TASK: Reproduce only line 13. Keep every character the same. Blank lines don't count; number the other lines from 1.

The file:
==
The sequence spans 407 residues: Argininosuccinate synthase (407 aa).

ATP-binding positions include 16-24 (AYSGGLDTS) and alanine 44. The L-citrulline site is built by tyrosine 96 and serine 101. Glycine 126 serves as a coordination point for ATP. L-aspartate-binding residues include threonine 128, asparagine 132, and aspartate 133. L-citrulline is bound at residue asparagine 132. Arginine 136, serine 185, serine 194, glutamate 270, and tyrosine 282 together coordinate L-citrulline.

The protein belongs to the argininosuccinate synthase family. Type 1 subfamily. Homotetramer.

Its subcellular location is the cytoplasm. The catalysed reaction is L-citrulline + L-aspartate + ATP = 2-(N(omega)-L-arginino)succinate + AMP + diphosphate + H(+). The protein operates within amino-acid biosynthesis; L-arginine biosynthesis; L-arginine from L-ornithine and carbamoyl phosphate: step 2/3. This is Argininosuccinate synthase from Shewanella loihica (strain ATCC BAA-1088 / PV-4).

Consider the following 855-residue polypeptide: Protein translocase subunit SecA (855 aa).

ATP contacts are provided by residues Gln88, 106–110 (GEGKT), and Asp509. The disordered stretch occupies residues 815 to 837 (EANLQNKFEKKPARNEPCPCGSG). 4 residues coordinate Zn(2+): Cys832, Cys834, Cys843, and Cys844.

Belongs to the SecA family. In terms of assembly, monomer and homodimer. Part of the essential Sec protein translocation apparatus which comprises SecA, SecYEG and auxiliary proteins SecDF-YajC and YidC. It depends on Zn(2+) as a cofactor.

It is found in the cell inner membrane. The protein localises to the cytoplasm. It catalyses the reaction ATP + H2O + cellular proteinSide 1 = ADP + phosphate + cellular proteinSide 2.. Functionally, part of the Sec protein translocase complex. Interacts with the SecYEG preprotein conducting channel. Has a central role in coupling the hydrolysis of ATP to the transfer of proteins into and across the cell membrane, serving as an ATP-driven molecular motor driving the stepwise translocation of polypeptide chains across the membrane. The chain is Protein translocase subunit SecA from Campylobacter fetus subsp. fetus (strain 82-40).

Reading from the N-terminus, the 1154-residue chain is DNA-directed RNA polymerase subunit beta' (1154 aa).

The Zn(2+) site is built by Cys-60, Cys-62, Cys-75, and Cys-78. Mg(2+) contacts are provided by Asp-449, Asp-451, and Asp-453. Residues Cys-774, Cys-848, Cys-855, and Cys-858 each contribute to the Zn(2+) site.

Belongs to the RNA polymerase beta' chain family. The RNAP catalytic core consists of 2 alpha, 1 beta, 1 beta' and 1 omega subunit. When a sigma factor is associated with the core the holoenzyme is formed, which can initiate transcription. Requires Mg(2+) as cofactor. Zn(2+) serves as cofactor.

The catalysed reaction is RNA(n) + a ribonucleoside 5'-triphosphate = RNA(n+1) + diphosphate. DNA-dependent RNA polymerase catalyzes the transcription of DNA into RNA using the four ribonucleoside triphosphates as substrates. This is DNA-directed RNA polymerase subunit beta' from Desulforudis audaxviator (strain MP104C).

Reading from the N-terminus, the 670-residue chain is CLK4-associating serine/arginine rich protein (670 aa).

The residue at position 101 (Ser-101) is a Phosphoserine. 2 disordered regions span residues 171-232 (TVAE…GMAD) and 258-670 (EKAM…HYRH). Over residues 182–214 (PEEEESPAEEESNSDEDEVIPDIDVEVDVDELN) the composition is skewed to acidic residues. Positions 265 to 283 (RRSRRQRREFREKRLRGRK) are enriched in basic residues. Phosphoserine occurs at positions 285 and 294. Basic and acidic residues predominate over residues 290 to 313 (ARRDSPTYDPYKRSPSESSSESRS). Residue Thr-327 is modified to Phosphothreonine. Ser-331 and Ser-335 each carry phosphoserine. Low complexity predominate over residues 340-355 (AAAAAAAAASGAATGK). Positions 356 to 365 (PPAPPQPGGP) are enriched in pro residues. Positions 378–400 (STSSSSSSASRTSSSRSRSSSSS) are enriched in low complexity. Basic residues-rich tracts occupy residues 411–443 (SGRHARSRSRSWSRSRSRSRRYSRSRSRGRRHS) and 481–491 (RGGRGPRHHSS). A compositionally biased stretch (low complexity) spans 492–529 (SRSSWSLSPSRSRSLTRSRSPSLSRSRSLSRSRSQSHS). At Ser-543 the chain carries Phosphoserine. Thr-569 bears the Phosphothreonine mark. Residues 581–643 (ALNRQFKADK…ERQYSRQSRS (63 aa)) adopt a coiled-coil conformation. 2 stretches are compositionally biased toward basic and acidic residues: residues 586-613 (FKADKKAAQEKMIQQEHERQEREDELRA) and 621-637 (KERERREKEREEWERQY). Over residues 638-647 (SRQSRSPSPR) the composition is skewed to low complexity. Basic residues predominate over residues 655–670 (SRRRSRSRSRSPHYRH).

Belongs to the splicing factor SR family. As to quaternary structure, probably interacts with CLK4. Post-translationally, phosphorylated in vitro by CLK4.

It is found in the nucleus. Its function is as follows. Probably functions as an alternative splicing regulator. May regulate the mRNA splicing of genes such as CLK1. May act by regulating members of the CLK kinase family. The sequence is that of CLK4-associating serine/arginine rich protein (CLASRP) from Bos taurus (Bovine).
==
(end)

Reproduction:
Reading from the N-terminus, the 670-residue chain is CLK4-associating serine/arginine rich protein (670 aa).